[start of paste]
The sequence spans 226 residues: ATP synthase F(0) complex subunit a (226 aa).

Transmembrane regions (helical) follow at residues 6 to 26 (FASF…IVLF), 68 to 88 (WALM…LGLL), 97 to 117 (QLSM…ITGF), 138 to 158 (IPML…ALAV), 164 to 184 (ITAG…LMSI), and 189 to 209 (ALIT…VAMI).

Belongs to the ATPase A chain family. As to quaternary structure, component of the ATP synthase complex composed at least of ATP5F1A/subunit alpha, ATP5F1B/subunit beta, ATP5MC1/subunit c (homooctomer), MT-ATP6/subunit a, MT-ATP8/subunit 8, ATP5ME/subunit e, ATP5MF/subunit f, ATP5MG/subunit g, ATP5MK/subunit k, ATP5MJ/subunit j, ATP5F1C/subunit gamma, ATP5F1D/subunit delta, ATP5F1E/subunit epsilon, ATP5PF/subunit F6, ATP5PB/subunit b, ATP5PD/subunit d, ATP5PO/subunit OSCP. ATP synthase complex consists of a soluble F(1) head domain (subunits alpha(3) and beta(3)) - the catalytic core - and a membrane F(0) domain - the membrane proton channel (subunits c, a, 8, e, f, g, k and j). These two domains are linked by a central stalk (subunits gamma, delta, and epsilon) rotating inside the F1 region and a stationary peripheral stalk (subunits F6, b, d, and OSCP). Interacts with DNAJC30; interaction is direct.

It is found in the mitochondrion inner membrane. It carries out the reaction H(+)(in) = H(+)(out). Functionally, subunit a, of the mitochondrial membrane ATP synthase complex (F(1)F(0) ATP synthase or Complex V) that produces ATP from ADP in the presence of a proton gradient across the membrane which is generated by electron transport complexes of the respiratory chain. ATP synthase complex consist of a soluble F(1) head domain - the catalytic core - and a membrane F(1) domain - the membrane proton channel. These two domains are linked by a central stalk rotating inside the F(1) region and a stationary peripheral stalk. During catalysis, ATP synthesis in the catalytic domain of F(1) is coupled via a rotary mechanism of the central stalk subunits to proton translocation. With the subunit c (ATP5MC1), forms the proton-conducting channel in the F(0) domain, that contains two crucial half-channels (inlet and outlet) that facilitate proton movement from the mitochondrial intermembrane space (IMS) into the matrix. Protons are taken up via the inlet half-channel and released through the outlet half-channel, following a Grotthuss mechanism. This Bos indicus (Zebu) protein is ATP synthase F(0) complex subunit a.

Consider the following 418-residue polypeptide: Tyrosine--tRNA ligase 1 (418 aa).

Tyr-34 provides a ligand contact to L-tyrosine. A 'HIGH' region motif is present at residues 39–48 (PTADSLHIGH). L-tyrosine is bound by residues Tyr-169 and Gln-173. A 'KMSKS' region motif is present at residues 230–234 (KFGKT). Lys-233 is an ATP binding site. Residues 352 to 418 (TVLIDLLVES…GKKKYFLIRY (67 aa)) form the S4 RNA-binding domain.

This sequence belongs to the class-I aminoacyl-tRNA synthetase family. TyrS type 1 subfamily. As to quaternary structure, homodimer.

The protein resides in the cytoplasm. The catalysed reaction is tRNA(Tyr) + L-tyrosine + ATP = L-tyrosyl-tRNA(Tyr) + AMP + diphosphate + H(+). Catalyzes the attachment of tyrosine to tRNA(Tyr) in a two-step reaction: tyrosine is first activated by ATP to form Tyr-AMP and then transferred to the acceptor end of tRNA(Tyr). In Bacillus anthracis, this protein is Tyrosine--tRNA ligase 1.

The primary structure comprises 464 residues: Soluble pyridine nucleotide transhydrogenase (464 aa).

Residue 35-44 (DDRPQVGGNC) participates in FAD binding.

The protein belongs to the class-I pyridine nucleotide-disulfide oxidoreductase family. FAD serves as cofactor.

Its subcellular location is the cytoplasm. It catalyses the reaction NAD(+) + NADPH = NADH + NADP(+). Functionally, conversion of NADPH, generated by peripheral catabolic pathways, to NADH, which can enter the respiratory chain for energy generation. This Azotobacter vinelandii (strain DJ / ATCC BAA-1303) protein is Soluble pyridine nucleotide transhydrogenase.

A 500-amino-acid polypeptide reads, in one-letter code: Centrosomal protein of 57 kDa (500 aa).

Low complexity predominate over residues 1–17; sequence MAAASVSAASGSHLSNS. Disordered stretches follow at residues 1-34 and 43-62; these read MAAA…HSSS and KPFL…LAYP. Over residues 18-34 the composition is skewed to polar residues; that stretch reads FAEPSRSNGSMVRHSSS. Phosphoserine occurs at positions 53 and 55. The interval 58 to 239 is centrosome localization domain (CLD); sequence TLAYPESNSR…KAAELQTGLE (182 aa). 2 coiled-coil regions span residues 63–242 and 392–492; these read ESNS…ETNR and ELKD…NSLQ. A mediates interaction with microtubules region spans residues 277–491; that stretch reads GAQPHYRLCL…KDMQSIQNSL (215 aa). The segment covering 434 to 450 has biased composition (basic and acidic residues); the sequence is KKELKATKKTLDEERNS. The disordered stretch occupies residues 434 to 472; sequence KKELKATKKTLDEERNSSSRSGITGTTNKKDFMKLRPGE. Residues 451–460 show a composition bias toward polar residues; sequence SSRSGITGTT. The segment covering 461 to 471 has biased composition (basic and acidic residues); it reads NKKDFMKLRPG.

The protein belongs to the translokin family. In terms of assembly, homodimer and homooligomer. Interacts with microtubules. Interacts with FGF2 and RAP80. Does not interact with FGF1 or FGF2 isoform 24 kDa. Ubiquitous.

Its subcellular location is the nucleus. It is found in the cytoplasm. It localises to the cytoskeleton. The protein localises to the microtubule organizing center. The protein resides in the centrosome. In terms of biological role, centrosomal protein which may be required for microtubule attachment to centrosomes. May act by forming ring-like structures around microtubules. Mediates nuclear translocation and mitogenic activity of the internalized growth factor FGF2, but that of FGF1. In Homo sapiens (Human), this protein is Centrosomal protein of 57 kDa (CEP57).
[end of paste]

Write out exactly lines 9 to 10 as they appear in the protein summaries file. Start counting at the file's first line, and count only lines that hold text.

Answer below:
The primary structure comprises 464 residues: Soluble pyridine nucleotide transhydrogenase (464 aa).

Residue 35-44 (DDRPQVGGNC) participates in FAD binding.